Those who have visited Oak Alley are familiar with it’s landscape: wide open pastures, ornamental plantings, outlying areas of sugarcane fields, and, of course, it’s namesake- the Alley. But what many don’t realize is that what we see today is only a small part in this cultural landscape’s complex story. With each development—from sugar plantation to rice operation, to livestock ranch—changes were made. Owners and tenants, alike, put up fences, tore down buildings and adjusted the landscape to fit their needs. As a result, as long as it has been open to the public, much of its history has been hidden…until now.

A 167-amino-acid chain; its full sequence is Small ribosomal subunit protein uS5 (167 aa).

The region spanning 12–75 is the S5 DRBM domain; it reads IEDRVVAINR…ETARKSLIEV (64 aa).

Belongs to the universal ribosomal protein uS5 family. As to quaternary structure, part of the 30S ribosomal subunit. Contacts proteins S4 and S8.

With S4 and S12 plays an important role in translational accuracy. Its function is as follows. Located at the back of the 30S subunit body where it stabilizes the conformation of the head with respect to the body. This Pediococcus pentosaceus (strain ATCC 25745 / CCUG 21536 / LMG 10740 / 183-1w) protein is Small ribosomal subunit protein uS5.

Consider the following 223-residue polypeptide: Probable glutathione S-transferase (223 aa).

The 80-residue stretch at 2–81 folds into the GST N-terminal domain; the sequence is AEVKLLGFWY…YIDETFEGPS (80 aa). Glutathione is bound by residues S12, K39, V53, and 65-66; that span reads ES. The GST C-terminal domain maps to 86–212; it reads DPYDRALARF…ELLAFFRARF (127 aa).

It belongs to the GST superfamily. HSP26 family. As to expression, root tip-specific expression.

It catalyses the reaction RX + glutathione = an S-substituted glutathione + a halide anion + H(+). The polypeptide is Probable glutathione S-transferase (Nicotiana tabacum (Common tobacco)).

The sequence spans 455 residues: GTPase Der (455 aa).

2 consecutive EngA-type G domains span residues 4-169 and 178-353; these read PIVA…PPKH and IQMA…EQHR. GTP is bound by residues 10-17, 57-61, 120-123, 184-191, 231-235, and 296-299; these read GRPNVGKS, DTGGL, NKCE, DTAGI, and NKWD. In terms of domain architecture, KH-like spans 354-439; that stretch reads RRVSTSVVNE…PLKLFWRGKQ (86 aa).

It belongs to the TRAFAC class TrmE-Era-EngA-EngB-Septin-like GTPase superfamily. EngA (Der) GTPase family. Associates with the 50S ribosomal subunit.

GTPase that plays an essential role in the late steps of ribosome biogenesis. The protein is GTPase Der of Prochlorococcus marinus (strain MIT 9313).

With Phase 2 of it’s ReDiscover initiative, Oak Alley Foundation will be working with CARBO Landscape Architecture to restore and/or interpret two key areas of its historic site: The Stewart Garden and a plantation-era garden.
The Stewart Garden is most familiar to guests as the area with boxwoods adjacent to the mansion. After archaeological testing is completed, Oak Alley Foundation will restore and expand this over-mature area back to Mrs. Josephine Stewart’s original intent.
The Plantation-Era gardens of the 1830’s-60’s are long gone, and live oaks currently occupy its original location behind the mansion. To meet this challenge, the Foundation will be developing an area upriver from the mansion that will include period plantings and interpret the social, cultural and practical role gardens held on slave-holding plantations.
The garden areas will be undergoing archeological exploration and restoration through Summer 2019.